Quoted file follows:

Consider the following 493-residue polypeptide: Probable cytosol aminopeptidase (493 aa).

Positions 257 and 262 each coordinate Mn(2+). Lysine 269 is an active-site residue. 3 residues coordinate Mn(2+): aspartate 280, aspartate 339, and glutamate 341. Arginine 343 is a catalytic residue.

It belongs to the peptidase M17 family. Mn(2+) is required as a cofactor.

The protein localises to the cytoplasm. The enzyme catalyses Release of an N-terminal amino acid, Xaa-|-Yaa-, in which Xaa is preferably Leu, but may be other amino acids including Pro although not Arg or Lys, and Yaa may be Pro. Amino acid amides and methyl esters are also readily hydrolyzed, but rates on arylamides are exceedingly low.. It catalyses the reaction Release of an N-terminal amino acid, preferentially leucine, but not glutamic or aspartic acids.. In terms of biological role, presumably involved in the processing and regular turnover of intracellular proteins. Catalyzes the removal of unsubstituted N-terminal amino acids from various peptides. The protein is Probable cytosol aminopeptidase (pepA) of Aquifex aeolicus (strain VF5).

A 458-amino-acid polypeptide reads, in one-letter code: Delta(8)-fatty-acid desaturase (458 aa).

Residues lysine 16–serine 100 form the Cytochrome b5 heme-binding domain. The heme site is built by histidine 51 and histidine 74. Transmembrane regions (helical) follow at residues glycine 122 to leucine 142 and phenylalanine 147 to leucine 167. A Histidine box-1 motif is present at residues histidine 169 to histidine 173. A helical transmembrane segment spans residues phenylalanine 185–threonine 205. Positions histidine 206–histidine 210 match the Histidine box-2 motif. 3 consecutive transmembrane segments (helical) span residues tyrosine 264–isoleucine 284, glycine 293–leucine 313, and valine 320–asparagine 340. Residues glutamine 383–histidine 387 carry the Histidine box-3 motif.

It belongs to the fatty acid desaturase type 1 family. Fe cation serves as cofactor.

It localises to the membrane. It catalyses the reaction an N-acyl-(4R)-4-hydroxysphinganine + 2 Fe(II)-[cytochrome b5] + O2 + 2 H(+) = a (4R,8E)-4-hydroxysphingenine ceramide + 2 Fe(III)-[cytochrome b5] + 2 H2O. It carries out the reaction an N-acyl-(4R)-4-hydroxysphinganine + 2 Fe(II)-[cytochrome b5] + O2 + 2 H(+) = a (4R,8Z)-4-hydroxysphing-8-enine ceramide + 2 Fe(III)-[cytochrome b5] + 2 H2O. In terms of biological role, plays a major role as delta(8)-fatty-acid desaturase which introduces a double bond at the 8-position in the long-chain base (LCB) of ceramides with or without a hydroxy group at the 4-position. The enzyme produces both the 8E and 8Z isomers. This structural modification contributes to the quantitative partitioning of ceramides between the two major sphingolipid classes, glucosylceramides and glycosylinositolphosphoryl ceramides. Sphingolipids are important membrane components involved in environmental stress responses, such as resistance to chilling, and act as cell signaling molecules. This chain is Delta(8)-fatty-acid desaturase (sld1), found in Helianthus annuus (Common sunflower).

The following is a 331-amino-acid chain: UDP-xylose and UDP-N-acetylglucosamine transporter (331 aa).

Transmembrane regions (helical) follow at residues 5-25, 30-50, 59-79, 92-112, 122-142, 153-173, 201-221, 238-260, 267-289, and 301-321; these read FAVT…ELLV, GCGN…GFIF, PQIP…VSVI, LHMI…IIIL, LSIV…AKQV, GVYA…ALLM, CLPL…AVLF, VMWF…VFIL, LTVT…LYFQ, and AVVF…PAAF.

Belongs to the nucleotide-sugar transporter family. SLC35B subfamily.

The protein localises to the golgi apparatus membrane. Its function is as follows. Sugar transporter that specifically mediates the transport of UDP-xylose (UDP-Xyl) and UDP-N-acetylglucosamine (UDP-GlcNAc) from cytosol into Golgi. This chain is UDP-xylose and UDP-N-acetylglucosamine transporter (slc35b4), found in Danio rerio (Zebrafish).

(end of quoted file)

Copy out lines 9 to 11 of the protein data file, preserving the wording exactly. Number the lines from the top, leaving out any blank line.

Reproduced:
The following is a 331-amino-acid chain: UDP-xylose and UDP-N-acetylglucosamine transporter (331 aa).

Transmembrane regions (helical) follow at residues 5-25, 30-50, 59-79, 92-112, 122-142, 153-173, 201-221, 238-260, 267-289, and 301-321; these read FAVT…ELLV, GCGN…GFIF, PQIP…VSVI, LHMI…IIIL, LSIV…AKQV, GVYA…ALLM, CLPL…AVLF, VMWF…VFIL, LTVT…LYFQ, and AVVF…PAAF.

Belongs to the nucleotide-sugar transporter family. SLC35B subfamily.